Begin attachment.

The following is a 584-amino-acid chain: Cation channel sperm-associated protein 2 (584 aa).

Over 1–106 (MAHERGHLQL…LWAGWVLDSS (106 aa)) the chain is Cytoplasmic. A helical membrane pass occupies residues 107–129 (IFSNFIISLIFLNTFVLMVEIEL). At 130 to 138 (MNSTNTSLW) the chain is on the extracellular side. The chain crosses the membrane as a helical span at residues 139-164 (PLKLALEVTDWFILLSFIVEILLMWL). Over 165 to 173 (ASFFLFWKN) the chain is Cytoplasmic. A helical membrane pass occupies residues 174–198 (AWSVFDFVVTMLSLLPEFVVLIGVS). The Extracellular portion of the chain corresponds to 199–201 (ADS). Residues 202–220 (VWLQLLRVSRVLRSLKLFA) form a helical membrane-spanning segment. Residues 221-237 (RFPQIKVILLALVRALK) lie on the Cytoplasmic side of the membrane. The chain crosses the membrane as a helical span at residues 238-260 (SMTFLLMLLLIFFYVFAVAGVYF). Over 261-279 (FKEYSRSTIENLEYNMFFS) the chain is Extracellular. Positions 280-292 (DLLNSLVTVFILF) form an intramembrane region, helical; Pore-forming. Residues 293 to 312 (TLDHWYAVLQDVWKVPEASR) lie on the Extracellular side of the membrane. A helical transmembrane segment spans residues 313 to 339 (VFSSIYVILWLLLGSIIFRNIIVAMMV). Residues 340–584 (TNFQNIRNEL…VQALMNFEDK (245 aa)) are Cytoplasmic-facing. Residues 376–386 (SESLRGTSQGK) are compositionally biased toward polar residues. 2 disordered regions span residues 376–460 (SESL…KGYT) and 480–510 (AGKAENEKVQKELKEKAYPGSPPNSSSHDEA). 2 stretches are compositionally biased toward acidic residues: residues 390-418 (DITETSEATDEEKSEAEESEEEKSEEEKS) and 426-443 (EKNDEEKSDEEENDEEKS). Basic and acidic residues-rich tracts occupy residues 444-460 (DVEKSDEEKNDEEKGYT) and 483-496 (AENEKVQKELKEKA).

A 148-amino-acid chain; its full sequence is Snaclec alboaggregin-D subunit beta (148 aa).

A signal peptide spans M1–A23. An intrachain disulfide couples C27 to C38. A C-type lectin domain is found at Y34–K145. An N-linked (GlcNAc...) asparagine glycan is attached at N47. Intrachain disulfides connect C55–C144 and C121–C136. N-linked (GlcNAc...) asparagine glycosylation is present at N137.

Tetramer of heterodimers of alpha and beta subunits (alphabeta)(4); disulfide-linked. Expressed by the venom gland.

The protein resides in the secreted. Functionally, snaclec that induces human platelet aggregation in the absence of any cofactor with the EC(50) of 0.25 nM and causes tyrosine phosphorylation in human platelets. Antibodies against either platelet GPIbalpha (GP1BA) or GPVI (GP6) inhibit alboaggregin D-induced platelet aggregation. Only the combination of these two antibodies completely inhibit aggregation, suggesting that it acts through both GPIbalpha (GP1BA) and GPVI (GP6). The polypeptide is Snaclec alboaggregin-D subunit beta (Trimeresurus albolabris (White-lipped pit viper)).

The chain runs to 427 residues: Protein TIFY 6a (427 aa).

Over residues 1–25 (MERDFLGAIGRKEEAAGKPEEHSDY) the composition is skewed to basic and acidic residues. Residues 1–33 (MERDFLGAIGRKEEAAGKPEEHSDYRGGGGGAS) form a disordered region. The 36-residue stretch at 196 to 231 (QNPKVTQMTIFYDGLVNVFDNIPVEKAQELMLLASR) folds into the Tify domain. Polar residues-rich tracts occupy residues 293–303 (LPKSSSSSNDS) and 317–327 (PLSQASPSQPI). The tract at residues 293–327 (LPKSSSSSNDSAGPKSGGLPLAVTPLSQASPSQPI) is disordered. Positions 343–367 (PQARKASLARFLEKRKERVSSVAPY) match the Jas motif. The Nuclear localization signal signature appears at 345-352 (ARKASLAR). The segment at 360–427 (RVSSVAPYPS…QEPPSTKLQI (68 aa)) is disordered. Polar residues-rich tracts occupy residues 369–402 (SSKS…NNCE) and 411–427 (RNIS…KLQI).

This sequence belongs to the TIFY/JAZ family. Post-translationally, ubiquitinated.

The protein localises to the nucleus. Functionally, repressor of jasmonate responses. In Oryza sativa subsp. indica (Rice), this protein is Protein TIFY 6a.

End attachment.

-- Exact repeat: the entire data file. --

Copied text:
The following is a 584-amino-acid chain: Cation channel sperm-associated protein 2 (584 aa).

Over 1–106 (MAHERGHLQL…LWAGWVLDSS (106 aa)) the chain is Cytoplasmic. A helical membrane pass occupies residues 107–129 (IFSNFIISLIFLNTFVLMVEIEL). At 130 to 138 (MNSTNTSLW) the chain is on the extracellular side. The chain crosses the membrane as a helical span at residues 139-164 (PLKLALEVTDWFILLSFIVEILLMWL). Over 165 to 173 (ASFFLFWKN) the chain is Cytoplasmic. A helical membrane pass occupies residues 174–198 (AWSVFDFVVTMLSLLPEFVVLIGVS). The Extracellular portion of the chain corresponds to 199–201 (ADS). Residues 202–220 (VWLQLLRVSRVLRSLKLFA) form a helical membrane-spanning segment. Residues 221-237 (RFPQIKVILLALVRALK) lie on the Cytoplasmic side of the membrane. The chain crosses the membrane as a helical span at residues 238-260 (SMTFLLMLLLIFFYVFAVAGVYF). Over 261-279 (FKEYSRSTIENLEYNMFFS) the chain is Extracellular. Positions 280-292 (DLLNSLVTVFILF) form an intramembrane region, helical; Pore-forming. Residues 293 to 312 (TLDHWYAVLQDVWKVPEASR) lie on the Extracellular side of the membrane. A helical transmembrane segment spans residues 313 to 339 (VFSSIYVILWLLLGSIIFRNIIVAMMV). Residues 340–584 (TNFQNIRNEL…VQALMNFEDK (245 aa)) are Cytoplasmic-facing. Residues 376–386 (SESLRGTSQGK) are compositionally biased toward polar residues. 2 disordered regions span residues 376–460 (SESL…KGYT) and 480–510 (AGKAENEKVQKELKEKAYPGSPPNSSSHDEA). 2 stretches are compositionally biased toward acidic residues: residues 390-418 (DITETSEATDEEKSEAEESEEEKSEEEKS) and 426-443 (EKNDEEKSDEEENDEEKS). Basic and acidic residues-rich tracts occupy residues 444-460 (DVEKSDEEKNDEEKGYT) and 483-496 (AENEKVQKELKEKA).

A 148-amino-acid chain; its full sequence is Snaclec alboaggregin-D subunit beta (148 aa).

A signal peptide spans M1–A23. An intrachain disulfide couples C27 to C38. A C-type lectin domain is found at Y34–K145. An N-linked (GlcNAc...) asparagine glycan is attached at N47. Intrachain disulfides connect C55–C144 and C121–C136. N-linked (GlcNAc...) asparagine glycosylation is present at N137.

Tetramer of heterodimers of alpha and beta subunits (alphabeta)(4); disulfide-linked. Expressed by the venom gland.

The protein resides in the secreted. Functionally, snaclec that induces human platelet aggregation in the absence of any cofactor with the EC(50) of 0.25 nM and causes tyrosine phosphorylation in human platelets. Antibodies against either platelet GPIbalpha (GP1BA) or GPVI (GP6) inhibit alboaggregin D-induced platelet aggregation. Only the combination of these two antibodies completely inhibit aggregation, suggesting that it acts through both GPIbalpha (GP1BA) and GPVI (GP6). The polypeptide is Snaclec alboaggregin-D subunit beta (Trimeresurus albolabris (White-lipped pit viper)).

The chain runs to 427 residues: Protein TIFY 6a (427 aa).

Over residues 1–25 (MERDFLGAIGRKEEAAGKPEEHSDY) the composition is skewed to basic and acidic residues. Residues 1–33 (MERDFLGAIGRKEEAAGKPEEHSDYRGGGGGAS) form a disordered region. The 36-residue stretch at 196 to 231 (QNPKVTQMTIFYDGLVNVFDNIPVEKAQELMLLASR) folds into the Tify domain. Polar residues-rich tracts occupy residues 293–303 (LPKSSSSSNDS) and 317–327 (PLSQASPSQPI). The tract at residues 293–327 (LPKSSSSSNDSAGPKSGGLPLAVTPLSQASPSQPI) is disordered. Positions 343–367 (PQARKASLARFLEKRKERVSSVAPY) match the Jas motif. The Nuclear localization signal signature appears at 345-352 (ARKASLAR). The segment at 360–427 (RVSSVAPYPS…QEPPSTKLQI (68 aa)) is disordered. Polar residues-rich tracts occupy residues 369–402 (SSKS…NNCE) and 411–427 (RNIS…KLQI).

This sequence belongs to the TIFY/JAZ family. Post-translationally, ubiquitinated.

The protein localises to the nucleus. Functionally, repressor of jasmonate responses. In Oryza sativa subsp. indica (Rice), this protein is Protein TIFY 6a.